Google: World War II, for glimpse of what troubled Jews in Europe, and the preceding pogroms in imperial Russia. Countless Jews were killed in this timeframe. In the process you will find why so many Jews had taken up music, particularly the violin, and why they were limited in which major cities and with which teachers in Russia they were permitted to study. There’s simply no comparison to today.

      Today’s competition winners are more often than not from relatively wealthy families. They have the funding to buy a nice instrument, a couple nice bows, and money for pricey tuition, as well as plane tickets to hop around the world taking lessons to make up for the lost creativity of the millennial generation. They have gadgets to help their intonation, and regularly check in on their Instagram accounts for likes.

      No. The violinists Of 1915-1990, from Szigeti, Elman, Heifetz, Neveu, Oistrakh, Haendel, Morini, et al, will not be replaced by any so-called “brilliant” violinists of today. A few standouts today, yes, from various parts of the world, but there’s no Josef Hassid or Christian Ferras, or Michael Rabin.

      I think Lebrecht here is drawing attention to the prominence of competitors from East Asia. They clearly meet the qualifications and make the choice to compete. It is in many ways a microcosm of the changes in this musical world.
      Western parents often just let their kids have fun…the moment the kids decide they want music career, the focus changes.

      • Who says anything about “replaced”? With rare exception of truly great talents such as Hassid, Heifetz, Menuhin and maybe a handful of others at most, violin virtuosi of the past are being often equaled and possibly sometimes eclipsed by the best violinists of recent and current generations. No one is being “replaced”, but that is not the point. The point is making beautiful music with respect for the text and good musical taste while communicating the music’s emotional and intellectual content to listeners.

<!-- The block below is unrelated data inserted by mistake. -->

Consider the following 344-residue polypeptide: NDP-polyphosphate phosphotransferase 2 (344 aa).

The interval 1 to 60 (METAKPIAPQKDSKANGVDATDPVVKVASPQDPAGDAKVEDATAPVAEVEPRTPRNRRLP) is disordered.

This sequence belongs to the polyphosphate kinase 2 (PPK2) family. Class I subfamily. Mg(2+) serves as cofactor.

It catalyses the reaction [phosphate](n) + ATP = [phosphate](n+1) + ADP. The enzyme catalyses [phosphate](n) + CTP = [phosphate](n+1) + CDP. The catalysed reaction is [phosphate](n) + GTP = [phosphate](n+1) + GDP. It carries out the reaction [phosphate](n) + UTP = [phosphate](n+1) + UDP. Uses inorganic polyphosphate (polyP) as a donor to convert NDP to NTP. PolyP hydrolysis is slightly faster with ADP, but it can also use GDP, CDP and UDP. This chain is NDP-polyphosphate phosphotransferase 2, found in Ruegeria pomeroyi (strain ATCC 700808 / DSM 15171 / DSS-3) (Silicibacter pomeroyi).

• With all due respect, I have trouble taking your response seriously.

          These Violin virtuosi of the past have not be eclipsed by anyone under 75. There are indeed some great players, and knowledge of Bach and aspects of performance practice have increased, but you must be kidding. No one plays Shostakovich Concerto like Oistrakh, Korngold like Heifetz, Bartok like Stern, Sibelius like Ferras, etc.

          There’s no need to list any of today’s major soloists for comparison. They might be mathematically more in tune but they just don’t have the power to raise the hair on your back and give goosebumps; it’s a cerebral experience now. Do you think anyone who listened to Heifetz or Stern or Haendel would have initially described their performances as “so clean” and “loud” and “in to it” (laugh), so “correct and accurate”?
          What emotionless description

      • The choice to compete. I totally agree with this. This is not about Asians having a greater work ethic, or more talent or more appreciation for classical music – all of the nonsense that comes from readers when Norman posts about this.

        It has to do with the decison to COMPETE. Period. Competing is not necessarily indicative of talent or love of classical music. It is an indication of money and means and willingness to enter into a competitive arena musically.

        Asians are really good at this competing thing. They apparently see winning competitions as an important achievement. Europeans and Americans not so much. They CHOOSE not to compete. This doesn’t mean Asians are better, they’re just more interested in competitions.

        And I have to say honestly that without a well balanced field of candidates, competitions are getting really boring to follow. Why not just move all competitions to South Korea and let the Asians fight it out amongst themselves there. Leave the western world out of it.